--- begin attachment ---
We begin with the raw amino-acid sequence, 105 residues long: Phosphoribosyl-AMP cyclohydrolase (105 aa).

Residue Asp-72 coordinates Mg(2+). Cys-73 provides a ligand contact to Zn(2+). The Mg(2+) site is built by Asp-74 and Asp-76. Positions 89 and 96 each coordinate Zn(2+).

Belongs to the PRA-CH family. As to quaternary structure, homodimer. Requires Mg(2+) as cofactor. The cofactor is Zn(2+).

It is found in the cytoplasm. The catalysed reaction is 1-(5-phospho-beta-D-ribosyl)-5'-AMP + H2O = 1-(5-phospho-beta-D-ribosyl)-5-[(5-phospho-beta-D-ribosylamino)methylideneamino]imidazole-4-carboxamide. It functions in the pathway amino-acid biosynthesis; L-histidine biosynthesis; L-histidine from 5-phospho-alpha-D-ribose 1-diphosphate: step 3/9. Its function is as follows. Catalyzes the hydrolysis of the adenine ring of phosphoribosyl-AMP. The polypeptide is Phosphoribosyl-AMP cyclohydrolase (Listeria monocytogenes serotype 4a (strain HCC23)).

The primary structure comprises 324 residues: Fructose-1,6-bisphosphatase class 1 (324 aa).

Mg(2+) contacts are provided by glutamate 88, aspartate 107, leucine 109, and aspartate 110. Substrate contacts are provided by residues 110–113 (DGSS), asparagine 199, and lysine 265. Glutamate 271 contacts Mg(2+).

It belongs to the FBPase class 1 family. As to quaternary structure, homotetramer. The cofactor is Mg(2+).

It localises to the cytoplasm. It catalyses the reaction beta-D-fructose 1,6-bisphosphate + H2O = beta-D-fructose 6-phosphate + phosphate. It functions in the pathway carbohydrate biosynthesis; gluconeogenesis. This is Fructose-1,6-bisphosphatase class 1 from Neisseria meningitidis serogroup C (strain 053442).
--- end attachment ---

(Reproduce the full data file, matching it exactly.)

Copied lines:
We begin with the raw amino-acid sequence, 105 residues long: Phosphoribosyl-AMP cyclohydrolase (105 aa).

Residue Asp-72 coordinates Mg(2+). Cys-73 provides a ligand contact to Zn(2+). The Mg(2+) site is built by Asp-74 and Asp-76. Positions 89 and 96 each coordinate Zn(2+).

Belongs to the PRA-CH family. As to quaternary structure, homodimer. Requires Mg(2+) as cofactor. The cofactor is Zn(2+).

It is found in the cytoplasm. The catalysed reaction is 1-(5-phospho-beta-D-ribosyl)-5'-AMP + H2O = 1-(5-phospho-beta-D-ribosyl)-5-[(5-phospho-beta-D-ribosylamino)methylideneamino]imidazole-4-carboxamide. It functions in the pathway amino-acid biosynthesis; L-histidine biosynthesis; L-histidine from 5-phospho-alpha-D-ribose 1-diphosphate: step 3/9. Its function is as follows. Catalyzes the hydrolysis of the adenine ring of phosphoribosyl-AMP. The polypeptide is Phosphoribosyl-AMP cyclohydrolase (Listeria monocytogenes serotype 4a (strain HCC23)).

The primary structure comprises 324 residues: Fructose-1,6-bisphosphatase class 1 (324 aa).

Mg(2+) contacts are provided by glutamate 88, aspartate 107, leucine 109, and aspartate 110. Substrate contacts are provided by residues 110–113 (DGSS), asparagine 199, and lysine 265. Glutamate 271 contacts Mg(2+).

It belongs to the FBPase class 1 family. As to quaternary structure, homotetramer. The cofactor is Mg(2+).

It localises to the cytoplasm. It catalyses the reaction beta-D-fructose 1,6-bisphosphate + H2O = beta-D-fructose 6-phosphate + phosphate. It functions in the pathway carbohydrate biosynthesis; gluconeogenesis. This is Fructose-1,6-bisphosphatase class 1 from Neisseria meningitidis serogroup C (strain 053442).